More than 80 refuse to leave as tower blocks evacuated over cladding fears

More than 80 refuse to leave as tower blocks evacuated over cladding fears
Handout photo of people sitting on inflatable mattresses at a leisure centre and library complex in Swiss Cottage, after residents from the Chalcots Estate in Camden, London, were evacuated in the wake of the Grenfell Tower fire to allow "urgent fire safety works" to take place. PA.

More than 80 people have refused to leave their homes on a London estate during a mass evacuation launched over fire safety fears linked to the Grenfell Tower disaster.

The occupants of around 650 properties on the Chalcots Estate in Camden complied with advice to leave five tower blocks after fire officers deemed them unsafe on Friday.

Camden Council leader Georgia Gould said if residents had not left their properties after being visited again by officials on Saturday, "it will become a matter for the fire service".

Speaking to BBC Breakfast, she said: "We've had a huge effort overnight to evacuate people. We have had 650 households who have moved out of the tower blocks.

"We've had everyone - council staff, volunteers, different councillors - all coming together with the fire service to move people safely out of their accommodation."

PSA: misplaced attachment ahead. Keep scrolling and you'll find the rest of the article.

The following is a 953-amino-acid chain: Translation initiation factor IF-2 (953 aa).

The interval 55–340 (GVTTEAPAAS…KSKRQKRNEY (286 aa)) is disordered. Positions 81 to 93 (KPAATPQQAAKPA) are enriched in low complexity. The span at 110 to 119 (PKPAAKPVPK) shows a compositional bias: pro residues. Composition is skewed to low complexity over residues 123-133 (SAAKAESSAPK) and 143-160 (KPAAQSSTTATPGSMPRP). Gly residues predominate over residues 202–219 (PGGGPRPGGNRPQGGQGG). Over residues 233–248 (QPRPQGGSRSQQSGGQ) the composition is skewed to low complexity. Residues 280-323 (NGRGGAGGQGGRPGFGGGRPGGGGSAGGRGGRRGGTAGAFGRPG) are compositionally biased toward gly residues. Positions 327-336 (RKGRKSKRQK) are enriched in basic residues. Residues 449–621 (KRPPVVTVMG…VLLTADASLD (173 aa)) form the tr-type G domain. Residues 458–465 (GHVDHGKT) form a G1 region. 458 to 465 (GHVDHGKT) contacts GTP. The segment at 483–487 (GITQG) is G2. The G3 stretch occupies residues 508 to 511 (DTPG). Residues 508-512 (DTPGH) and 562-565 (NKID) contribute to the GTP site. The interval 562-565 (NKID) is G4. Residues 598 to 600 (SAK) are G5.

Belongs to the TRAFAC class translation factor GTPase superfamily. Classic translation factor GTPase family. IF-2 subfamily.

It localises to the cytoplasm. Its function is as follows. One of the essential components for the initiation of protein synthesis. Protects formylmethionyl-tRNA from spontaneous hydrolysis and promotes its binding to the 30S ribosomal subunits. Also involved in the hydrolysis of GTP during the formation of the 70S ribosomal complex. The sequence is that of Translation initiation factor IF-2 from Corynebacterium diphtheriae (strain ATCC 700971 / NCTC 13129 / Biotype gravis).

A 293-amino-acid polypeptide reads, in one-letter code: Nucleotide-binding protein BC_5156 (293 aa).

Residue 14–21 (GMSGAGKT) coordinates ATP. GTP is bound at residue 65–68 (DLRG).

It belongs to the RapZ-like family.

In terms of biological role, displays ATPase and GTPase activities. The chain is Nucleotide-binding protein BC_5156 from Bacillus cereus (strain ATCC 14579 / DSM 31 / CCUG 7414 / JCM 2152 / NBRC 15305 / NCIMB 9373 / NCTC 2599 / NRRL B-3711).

Roger Evans, a resident of the Taplow block for the past three years, said he found out that his building was being evacuated after a friend saw it on the news and alerted him by text.

Residents of Chalcots Estate in Camden, London, are taken from the Swiss Cottage leisure centre to temporary accommodation after they were evacuated in the wake of the Grenfell Tower fire to allow 'urgent fire safety works' to take place. PA.
Residents of Chalcots Estate in Camden, London, are taken from the Swiss Cottage leisure centre to temporary accommodation after they were evacuated in the wake of the Grenfell Tower fire to allow "urgent fire safety works" to take place. PA.

The 51-year-old, who has so far refused to leave his first-floor flat, told the Press Association: "As far as I am concerned, nothing in that building has changed in the last few days, weeks, months or years.

"It was perfectly safe before, despite what they are saying now - I believe I am safe in there."

He said he is "keeping his options open" but for now will be staying put, adding: "There may be greater pressure for me to get out, but things are changing on an hour-by-hour basis."

Mr Evans said that, on top of the cladding, it has been discovered that the fire doors are not safe and secure, and alongside the padding around gas pipes, these "seem to be the area of concern" for the council.

Asked how he feels about why these issues have not been picked up before, he said: "It is very disconcerting it is only suddenly, now."

He said a few of his neighbours on his floor have also stayed in their homes and that people are generally feeling "very distressed".

PA

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